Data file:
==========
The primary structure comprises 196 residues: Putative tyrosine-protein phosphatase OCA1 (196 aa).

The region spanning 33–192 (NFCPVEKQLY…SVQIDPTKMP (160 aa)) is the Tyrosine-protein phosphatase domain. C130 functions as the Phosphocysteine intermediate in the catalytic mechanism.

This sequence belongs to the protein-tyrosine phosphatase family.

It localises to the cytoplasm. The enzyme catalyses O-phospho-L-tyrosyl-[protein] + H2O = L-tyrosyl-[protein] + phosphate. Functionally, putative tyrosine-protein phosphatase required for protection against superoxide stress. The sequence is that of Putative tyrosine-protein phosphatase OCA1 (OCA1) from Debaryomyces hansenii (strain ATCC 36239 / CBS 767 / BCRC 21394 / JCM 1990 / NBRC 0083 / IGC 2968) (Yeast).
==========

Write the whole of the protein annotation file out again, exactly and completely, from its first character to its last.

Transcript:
The primary structure comprises 196 residues: Putative tyrosine-protein phosphatase OCA1 (196 aa).

The region spanning 33–192 (NFCPVEKQLY…SVQIDPTKMP (160 aa)) is the Tyrosine-protein phosphatase domain. C130 functions as the Phosphocysteine intermediate in the catalytic mechanism.

This sequence belongs to the protein-tyrosine phosphatase family.

It localises to the cytoplasm. The enzyme catalyses O-phospho-L-tyrosyl-[protein] + H2O = L-tyrosyl-[protein] + phosphate. Functionally, putative tyrosine-protein phosphatase required for protection against superoxide stress. The sequence is that of Putative tyrosine-protein phosphatase OCA1 (OCA1) from Debaryomyces hansenii (strain ATCC 36239 / CBS 767 / BCRC 21394 / JCM 1990 / NBRC 0083 / IGC 2968) (Yeast).